Autologous minced muscle grafts improve endogenous fracture healing and muscle strength after musculoskeletal trauma

Brady J. Hurtgen, Catherine L. Ward, Chrissy M. Leopold Wager, Koyal Garg, Stephen M. Goldman, Beth E.P. Henderson, Todd O. McKinley, Sarah M. Greising, Joseph C. Wenke, Benjamin T. Corona*

*Corresponding author for this work

Research output: Contribution to journalArticlepeer-review

35 Scopus citations


The deleterious impact of concomitant muscle injury on fracture healing and limb function is commonly considered part of the natural sequela of orthopedic trauma. Recent reports suggest that heightened inflammation in the surrounding traumatized musculature is a primary determinant of fracture healing. Relatedly, there are emerging potential therapeutic approaches for severe muscle trauma (e.g., volumetric muscle loss [VML] injury), such as autologous minced muscle grafts (1 mm3 pieces of muscle; GRAFT), that can partially prevent chronic functional deficits and appear to have an immunomodulatory effect within VML injured muscle. The primary goal of this study was to determine if repair of VML injury with GRAFT rescues impaired fracture healing and improves the strength of the traumatized muscle in a male Lewis rat model of tibia open fracture. The most salient findings of the study were: (1) tibialis anterior (TA) muscle repair with GRAFT improved endogenous healing of fractured tibia and improved the functional outcome of muscle regeneration; (2) GRAFT repair attenuated the monocyte/macrophage (CD45+CDllb+) and T lymphocyte (CD3+) response to VML injury; (3) TA muscle protein concentrations of MCP1, IL-10, and IGF-1 were augmented in a proregenerative manner by GRAFT repair; (4) VML injury concomitant with osteotomy induced a heightened systemic presence of alarmins (e.g., soluble RAGE) and leukocytes (e.g., monocytes), and depressed IGF-1 concentration, which GRAFT repair ameliorated. Collectively, these data indicate that repair of VML injury with a regenerative therapy can modulate the inflammatory and regenerative phenotype of the treated muscle and in association improve musculoskeletal healing.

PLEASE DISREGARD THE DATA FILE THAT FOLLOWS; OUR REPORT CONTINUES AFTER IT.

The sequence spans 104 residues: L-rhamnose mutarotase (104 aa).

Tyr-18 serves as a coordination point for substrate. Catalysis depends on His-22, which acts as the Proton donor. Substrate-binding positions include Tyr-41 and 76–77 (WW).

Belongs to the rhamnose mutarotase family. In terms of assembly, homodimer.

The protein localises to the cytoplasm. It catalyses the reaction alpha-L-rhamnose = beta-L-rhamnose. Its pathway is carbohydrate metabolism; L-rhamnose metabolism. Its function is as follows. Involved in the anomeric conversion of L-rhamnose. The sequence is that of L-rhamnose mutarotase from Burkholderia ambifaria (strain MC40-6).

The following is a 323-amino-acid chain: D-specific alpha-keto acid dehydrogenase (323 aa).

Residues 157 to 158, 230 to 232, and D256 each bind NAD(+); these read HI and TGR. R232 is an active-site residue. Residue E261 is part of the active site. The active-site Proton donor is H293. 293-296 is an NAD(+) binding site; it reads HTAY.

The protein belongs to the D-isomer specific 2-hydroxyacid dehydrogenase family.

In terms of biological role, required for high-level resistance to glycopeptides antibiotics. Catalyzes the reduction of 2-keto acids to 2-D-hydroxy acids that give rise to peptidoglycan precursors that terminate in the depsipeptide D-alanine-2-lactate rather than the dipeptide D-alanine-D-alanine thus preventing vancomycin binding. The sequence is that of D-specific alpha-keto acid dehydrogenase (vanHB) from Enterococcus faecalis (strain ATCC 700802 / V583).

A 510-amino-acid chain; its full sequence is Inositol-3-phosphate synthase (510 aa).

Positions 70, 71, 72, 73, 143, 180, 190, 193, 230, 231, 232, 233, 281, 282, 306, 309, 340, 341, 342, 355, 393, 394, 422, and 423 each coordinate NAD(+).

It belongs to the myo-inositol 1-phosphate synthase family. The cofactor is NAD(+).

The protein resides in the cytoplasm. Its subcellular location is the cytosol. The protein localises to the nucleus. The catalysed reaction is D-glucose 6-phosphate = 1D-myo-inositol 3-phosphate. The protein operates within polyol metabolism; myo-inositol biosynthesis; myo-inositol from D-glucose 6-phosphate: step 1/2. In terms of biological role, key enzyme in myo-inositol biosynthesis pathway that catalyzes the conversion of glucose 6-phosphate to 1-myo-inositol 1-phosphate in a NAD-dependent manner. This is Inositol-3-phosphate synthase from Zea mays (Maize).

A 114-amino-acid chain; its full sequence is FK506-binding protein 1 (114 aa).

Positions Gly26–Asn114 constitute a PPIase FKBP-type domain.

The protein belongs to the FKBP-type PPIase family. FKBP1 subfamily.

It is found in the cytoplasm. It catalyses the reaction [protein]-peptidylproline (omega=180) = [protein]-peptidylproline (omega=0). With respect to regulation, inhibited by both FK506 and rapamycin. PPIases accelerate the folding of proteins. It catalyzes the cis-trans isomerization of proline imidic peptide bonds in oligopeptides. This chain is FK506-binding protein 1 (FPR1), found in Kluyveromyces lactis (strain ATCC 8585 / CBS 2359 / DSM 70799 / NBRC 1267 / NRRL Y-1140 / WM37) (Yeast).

Original languageEnglish
Article numbere13362
JournalPhysiological Reports
Issue number14
StatePublished - Jul 2017
Externally publishedYes


  • Inflammation
  • insulin-like growth factor-1
  • orthopedic trauma
  • regenerative medicine
  • skeletal muscle injury
  • volumetric muscle loss


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